The buildings of tomorrow are chock full of Internet of Things (IoT) devices and equipment that connect tenants, mechanical systems, and facility managers to up-to-the-minute data and progress reports.
“From an HVAC perspective, the IoT can help connect sensors, which are typically out on the edge, to wider systems,” said Paul Hepperla, vice president, North American solution sales, commercial and residential solutions, Emerson. “How these devices communicate and are used for control, interaction, and insight is where the IoT is most valuable for the HVAC side. Control systems have been utilizing machine-to-machine (M2M) interfaces for the past 20 years. This was really the forerunner to the IoT, which has changed this a bit by changing the technology that was centrally controlled out to sensors and reversing it to sensors at the edge that are now communicating up to a main system and providing real-time information.”
“I think the IoT is all about data,” said Udi Meirav, CEO, enVerid Systems Inc. “I think for HVAC systems, first and foremost, the IoT collects and transmits data from a location, such as in the field, to some other place. That is what this means. If I had to identify the single most important feature, it would be the sensors that allow you to collect more data and bring in other equipment. The data allows you to improve comforts and provide better conditions for people and does so more efficiently. The tool for that is fundamentally the collection of more and more information distributed throughout buildings for performance goals.”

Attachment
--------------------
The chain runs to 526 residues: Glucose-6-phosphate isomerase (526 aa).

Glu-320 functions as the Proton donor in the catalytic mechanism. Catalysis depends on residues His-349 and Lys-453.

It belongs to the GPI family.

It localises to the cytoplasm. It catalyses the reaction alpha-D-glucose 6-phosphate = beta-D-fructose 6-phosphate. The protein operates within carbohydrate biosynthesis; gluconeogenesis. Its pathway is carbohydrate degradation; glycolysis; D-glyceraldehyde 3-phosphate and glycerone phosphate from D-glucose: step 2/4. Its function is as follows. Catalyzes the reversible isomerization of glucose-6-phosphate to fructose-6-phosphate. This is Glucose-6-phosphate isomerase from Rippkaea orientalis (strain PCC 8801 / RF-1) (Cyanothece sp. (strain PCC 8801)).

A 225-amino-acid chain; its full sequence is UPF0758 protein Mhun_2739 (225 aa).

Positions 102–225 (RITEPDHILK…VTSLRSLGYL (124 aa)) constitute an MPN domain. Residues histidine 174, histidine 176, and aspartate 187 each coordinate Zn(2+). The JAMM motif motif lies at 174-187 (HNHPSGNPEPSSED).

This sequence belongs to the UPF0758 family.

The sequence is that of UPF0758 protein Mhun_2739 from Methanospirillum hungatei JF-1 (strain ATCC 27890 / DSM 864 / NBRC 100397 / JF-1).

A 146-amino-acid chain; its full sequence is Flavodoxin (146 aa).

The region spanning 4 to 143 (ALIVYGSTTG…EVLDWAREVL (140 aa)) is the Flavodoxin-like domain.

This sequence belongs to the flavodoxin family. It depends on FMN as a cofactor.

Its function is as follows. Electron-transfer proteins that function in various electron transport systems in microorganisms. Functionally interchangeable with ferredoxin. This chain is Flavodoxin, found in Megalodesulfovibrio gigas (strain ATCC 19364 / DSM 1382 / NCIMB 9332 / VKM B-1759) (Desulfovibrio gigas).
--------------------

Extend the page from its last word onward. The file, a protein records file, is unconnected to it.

In new construction, there are key features that are most desirable by homeowners and contractors alike. When beginning new construction, security, storage, energy efficiency, connectivity, intelligent HVAC controls, and remote connection are among the most desirable features of IoT devices.
“The security feature allows for a secure cloud-based data storage and control protocol that ensures that only those who are approved at designated user levels have access to equipment data and control,” said John Marden, Intelligent Solutions service program manager, Daikin Applied. “The remote user is interacting with the cloud, not specifically with the HVAC equipment. Traditional building automation systems (BAS) require a remote connection directly to the equipment and the on-site BAS computer, which is only as secure as the BAS technician designed it.